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The Transatlantic Partnership: Looking ahead on the impacts of trade

Article by Dr Andrew Gawthorpe

May 7, 2024

The Transatlantic Partnership: Looking ahead on the impacts of trade

Over the past decade, international trade has become an increasingly contentious political issue in both the United Kingdom and the United States. Departing from a postwar consensus in favour of liberalising trade, both countries have embraced a more ambiguous and complex attitude towards the issue. Neither country has embraced outright protectionism, but both have sought to manage and redirect trade and investment flows. By doing so, they have moved away from an approach to trade which focuses on maximising economic growth and towards one which involves a blend of political and national security considerations.


As both countries approach their next national elections, it is time to take stock of these trends and to consider how they might develop further in the coming years. As a struggle is underway to rewrite the rules of the international economy in regions like the Indo-Pacific, choices taken in Washington and London will have far-reaching impact. At stake are the standards of living, environmental protections, and labour rules affecting billions of people around the world.


The new trade policy

For different reasons, both the UK and the US have moved away from a pure emphasis on economic efficiency in their recent trade policy.


Although supporters often claimed that Brexit was a free trade measure designed to increase the UK’s economic opportunities abroad, its main practical effect has been to make trade between the UK and its largest export market more difficult. This negative effect on trade with the European Union was supposed to be offset by the UK’s ability to negotiate its own free trade agreements with third countries. The results of this were uncertain at the time of Brexit and have mostly proved to be disappointing since. This has particularly been so in the case of a US-UK trade agreement, which many supporters of Brexit touted as a major goal. In effect, Brexit has meant sacrificing a measure of future economic growth in order to “take back control” of other policy areas from Brussels.[1]


Over roughly the same period, the US has also backed away from its past support for a liberalising trade agenda. President Trump famously started a trade war with China and pulled out of the Trans Pacific Partnership (TPP), a sweeping free trade agreement covering much of the Pacific rim. But his successor President Biden has proven to be sceptical of trade as well, imposing new economic sanctions on China, declining to rejoin the TPP, and announcing that expanding market access is no longer a priority of US trade policy.


The result has been the emergence of a new and powerful protectionist coalition in American politics. On one side, it comprises economic nationalists, China hawks, and members of Trump’s Make America Great Again (MAGA) movement, who see trade as weakening the American economy and destroying its manufacturing base. The other side consists firstly of economic progressives who see free trade deals as enriching corporations at the expense of American workers, and secondly of Democrats concerned about winning votes in key industrial Midwestern swing states.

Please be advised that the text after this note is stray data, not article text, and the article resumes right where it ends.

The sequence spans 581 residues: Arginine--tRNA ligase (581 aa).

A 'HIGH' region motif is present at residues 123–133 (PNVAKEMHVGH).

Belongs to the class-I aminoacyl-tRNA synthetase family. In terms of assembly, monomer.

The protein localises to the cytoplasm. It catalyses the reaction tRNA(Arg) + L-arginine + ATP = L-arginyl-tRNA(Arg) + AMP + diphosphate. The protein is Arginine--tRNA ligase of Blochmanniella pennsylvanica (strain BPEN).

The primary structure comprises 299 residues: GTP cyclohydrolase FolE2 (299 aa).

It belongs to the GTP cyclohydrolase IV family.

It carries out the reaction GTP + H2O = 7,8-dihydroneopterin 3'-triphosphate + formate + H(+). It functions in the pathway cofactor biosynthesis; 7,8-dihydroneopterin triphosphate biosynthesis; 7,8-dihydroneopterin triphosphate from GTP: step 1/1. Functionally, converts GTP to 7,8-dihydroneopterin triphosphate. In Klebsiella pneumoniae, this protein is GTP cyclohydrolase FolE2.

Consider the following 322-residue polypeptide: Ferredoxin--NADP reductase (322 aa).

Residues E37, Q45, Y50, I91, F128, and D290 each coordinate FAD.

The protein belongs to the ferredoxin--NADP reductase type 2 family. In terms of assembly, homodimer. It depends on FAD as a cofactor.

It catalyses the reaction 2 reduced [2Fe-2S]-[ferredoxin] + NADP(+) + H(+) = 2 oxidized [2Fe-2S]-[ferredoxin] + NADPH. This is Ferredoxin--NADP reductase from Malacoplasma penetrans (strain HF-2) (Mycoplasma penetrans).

This protectionist coalition reached its ascendancy at precisely the wrong moment for the UK, which since 2016 has been seeking a US-UK trade deal. There has been little to no appetite in Washington for expanding the access that the two countries have to the other’s market, which is the key goal of British policymakers. Limited talks over harmonising regulations and addressing other barriers to trade fizzled out late last year amid concerns among Democrats that even appearing to consider a substantive new trade agreement would harm them in November’s election.[2] Even if there were a political appetite for a deal, long-running disagreements over agricultural standards would make one hard to achieve.


These political dynamics – both the ascendancy of a protectionist coalition in the United States and the specific barriers to a US-UK agreement – are not likely to improve even after this year’s elections. It is possible that, with the election behind it, a second Biden administration might return to talks on a limited agreement dealing mostly with regulation, but talks on expanding market access are unlikely. Trump, meanwhile, is campaigning on increasingly draconian trade policies, including a flat 10% tariff on all imports.[3] His advisors are also reportedly debating whether to purposefully devalue the dollar, which would make British exports to the United States less competitive.[4] These policies could significantly harm US-UK trade and foreclose the possibility of any constructive new agreement.


A whole world of trade

Even with US-UK trade arrangements appearing uncertain, both the UK and the United States are involved in setting and influencing the rules of the international economy further afield.


As it has moved away from traditional free trade agreements, the Biden administration has not completely lacked a trade policy. It has focused instead on more narrow negotiations which have sought to address non-tariff barriers, but also to persuade partners to raise their environmental and labour standards. Its most notable attempt came in the form of the Indo Pacific Economic Framework (IPEF), an agreement covering 12 nations containing 2.6 billion people and over a third of the global economy.[5]